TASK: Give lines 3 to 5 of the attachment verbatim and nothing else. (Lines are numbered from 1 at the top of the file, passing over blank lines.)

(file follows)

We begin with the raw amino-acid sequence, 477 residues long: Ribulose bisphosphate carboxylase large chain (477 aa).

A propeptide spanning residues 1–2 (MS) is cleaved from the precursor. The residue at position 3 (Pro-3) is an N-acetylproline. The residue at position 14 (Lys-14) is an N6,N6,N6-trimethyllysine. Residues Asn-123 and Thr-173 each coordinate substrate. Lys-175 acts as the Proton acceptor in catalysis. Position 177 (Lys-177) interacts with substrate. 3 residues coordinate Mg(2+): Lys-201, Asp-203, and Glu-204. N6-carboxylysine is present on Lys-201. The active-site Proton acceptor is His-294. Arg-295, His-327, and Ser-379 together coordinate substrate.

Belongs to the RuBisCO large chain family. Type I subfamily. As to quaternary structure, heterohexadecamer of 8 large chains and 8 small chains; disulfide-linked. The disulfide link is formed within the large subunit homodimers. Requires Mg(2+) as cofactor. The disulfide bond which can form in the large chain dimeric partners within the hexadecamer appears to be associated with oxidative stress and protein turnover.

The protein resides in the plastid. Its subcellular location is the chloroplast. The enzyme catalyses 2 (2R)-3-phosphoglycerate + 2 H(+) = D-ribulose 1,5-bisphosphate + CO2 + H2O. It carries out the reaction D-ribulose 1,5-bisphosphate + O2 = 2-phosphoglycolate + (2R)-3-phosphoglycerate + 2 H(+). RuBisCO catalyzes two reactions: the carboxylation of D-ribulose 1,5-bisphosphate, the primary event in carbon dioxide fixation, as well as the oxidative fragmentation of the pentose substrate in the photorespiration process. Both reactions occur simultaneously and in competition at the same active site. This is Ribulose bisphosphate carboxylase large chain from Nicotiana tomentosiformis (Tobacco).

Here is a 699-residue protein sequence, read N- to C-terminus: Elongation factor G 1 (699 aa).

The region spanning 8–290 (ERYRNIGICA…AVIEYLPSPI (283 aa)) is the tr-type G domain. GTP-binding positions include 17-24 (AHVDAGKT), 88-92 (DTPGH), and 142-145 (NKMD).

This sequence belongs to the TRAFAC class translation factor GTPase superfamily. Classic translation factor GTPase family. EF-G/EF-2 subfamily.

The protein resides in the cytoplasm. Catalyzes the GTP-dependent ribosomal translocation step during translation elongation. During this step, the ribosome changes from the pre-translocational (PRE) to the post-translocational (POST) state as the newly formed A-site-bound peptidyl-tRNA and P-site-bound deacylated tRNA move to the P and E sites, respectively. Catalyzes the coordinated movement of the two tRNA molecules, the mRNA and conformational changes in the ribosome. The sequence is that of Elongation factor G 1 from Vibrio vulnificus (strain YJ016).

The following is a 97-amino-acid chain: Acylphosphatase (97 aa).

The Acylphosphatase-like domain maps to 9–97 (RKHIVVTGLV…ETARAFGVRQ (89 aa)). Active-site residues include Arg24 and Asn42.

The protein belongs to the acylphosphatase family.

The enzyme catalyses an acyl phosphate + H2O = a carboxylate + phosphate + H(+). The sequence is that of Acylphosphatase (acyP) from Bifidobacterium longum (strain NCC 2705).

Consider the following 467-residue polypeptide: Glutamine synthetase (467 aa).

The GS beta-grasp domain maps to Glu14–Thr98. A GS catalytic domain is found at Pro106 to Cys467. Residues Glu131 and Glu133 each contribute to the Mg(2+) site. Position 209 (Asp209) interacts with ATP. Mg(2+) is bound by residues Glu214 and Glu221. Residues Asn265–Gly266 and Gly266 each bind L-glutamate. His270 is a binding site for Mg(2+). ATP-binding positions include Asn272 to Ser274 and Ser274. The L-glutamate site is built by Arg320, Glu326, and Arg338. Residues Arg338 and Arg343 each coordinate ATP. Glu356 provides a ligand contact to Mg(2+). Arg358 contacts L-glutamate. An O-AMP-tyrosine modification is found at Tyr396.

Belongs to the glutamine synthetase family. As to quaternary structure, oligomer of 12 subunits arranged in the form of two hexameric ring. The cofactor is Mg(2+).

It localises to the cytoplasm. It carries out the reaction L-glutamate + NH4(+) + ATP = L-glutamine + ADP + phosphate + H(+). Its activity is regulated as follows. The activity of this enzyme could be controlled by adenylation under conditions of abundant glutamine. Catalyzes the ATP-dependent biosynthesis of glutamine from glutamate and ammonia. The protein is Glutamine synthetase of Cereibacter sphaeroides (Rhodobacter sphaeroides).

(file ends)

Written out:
Belongs to the RuBisCO large chain family. Type I subfamily. As to quaternary structure, heterohexadecamer of 8 large chains and 8 small chains; disulfide-linked. The disulfide link is formed within the large subunit homodimers. Requires Mg(2+) as cofactor. The disulfide bond which can form in the large chain dimeric partners within the hexadecamer appears to be associated with oxidative stress and protein turnover.

The protein resides in the plastid. Its subcellular location is the chloroplast. The enzyme catalyses 2 (2R)-3-phosphoglycerate + 2 H(+) = D-ribulose 1,5-bisphosphate + CO2 + H2O. It carries out the reaction D-ribulose 1,5-bisphosphate + O2 = 2-phosphoglycolate + (2R)-3-phosphoglycerate + 2 H(+). RuBisCO catalyzes two reactions: the carboxylation of D-ribulose 1,5-bisphosphate, the primary event in carbon dioxide fixation, as well as the oxidative fragmentation of the pentose substrate in the photorespiration process. Both reactions occur simultaneously and in competition at the same active site. This is Ribulose bisphosphate carboxylase large chain from Nicotiana tomentosiformis (Tobacco).

Here is a 699-residue protein sequence, read N- to C-terminus: Elongation factor G 1 (699 aa).